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I've been running two socket clients side-by-side, collecting http streaming data (not Twitter, but similar kind of thing). The data comes through in chunked encoding.

One of the clients is curl (on the commandline, not php-curl), where both http and https work fine. The other is my own PHP script, using fsockopen and fgets. Works fine for https, but I have a specific problem with http. How specific? It only happens if the stream goes quiet for 60 seconds. If there is only 50 seconds of quiet it works fine. I've been comparing curl's http headers sent and received to my script, and have removed all differences. I thought I knew everything there was to know about PHP sockets, and especially chunked encoding, but it is time to eat humble pie as this one has me stumped.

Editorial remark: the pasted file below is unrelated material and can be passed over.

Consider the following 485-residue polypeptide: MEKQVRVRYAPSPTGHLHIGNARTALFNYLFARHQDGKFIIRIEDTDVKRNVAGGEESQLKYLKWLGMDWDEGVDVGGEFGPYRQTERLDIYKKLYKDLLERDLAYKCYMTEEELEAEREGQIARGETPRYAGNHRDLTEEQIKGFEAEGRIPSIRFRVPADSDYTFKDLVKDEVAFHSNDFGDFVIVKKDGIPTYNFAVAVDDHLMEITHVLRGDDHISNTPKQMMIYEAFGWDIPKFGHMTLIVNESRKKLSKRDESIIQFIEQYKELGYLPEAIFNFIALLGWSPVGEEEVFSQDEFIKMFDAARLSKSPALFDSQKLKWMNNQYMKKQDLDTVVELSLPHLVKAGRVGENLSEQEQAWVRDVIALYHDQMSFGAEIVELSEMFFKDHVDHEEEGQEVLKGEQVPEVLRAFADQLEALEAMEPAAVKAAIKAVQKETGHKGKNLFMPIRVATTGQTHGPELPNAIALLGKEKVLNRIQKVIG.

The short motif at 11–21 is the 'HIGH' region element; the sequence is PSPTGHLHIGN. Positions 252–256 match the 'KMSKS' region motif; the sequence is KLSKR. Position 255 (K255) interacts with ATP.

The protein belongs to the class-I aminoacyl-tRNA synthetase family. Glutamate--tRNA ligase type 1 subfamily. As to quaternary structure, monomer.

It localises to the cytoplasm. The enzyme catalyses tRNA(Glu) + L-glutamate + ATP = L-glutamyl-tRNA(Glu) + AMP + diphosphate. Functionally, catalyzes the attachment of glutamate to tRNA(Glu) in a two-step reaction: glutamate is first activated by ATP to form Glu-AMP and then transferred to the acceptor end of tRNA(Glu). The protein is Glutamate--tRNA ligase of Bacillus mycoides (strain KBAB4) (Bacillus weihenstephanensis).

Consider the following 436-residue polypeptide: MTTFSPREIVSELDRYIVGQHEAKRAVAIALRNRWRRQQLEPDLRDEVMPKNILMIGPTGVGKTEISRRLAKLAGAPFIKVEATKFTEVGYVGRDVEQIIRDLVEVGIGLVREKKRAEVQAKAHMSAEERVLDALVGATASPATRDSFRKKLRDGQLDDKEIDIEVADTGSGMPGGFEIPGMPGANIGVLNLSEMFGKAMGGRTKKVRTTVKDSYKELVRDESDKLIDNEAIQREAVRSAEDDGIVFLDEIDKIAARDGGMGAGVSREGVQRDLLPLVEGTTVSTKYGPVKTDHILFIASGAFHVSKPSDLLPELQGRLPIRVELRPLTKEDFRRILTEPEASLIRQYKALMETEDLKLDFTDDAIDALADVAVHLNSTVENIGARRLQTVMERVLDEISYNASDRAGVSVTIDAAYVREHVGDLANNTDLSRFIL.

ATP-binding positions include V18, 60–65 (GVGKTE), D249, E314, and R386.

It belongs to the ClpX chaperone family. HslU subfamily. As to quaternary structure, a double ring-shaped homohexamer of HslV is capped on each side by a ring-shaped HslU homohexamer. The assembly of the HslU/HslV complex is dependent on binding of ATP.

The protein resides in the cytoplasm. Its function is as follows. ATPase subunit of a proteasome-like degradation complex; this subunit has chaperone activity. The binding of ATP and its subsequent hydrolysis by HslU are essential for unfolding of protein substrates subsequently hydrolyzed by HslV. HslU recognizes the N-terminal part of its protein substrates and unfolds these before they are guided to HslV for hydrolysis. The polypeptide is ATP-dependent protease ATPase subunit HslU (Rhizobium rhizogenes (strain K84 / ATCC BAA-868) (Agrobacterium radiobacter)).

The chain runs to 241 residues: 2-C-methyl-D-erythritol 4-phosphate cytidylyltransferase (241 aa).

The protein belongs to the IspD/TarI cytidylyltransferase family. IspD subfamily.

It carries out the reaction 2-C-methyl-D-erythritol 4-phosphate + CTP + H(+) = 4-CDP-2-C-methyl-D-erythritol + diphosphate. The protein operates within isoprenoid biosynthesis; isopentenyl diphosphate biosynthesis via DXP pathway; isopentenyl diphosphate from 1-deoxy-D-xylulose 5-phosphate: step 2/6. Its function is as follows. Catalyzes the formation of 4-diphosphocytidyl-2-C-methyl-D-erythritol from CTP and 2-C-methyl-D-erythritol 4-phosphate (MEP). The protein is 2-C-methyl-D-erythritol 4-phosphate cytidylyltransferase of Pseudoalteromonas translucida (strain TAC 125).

So, running curl with "--trace - --trace-time", I see this come through for the first packet after the 60 second quiet period:

05:56:57.025023 <= Recv data, 136 bytes (0x88)
0000: 38 32 0d 0a 7b 22 64 61 74 61 66 65 65 64 22 3a 82..{"datafeed":
0010: 22 64 65 6d 6f 2e 31 64 36 2e 31 6d 2e 72 61 6e "demo.1d6.1m.ran
0080: 34 22 7d 5d 7d 0a 0d 0a                         4"}]}...

The 82 is hex for size of the chunk. The \r\n marks the end of the chunk size line. The chunk starts at the "{".

Over on the PHP side, my loop starts like this:

  if(feof($fp)){fclose($fp);return "Remote server has closed\n";}
  $chunk_info=trim(fgets($fp)); //First line is hex digits giving us the length
  $len=hexdec($chunk_info);   //$len includes the \r\n at the end of the chunk (despite what wikipedia says)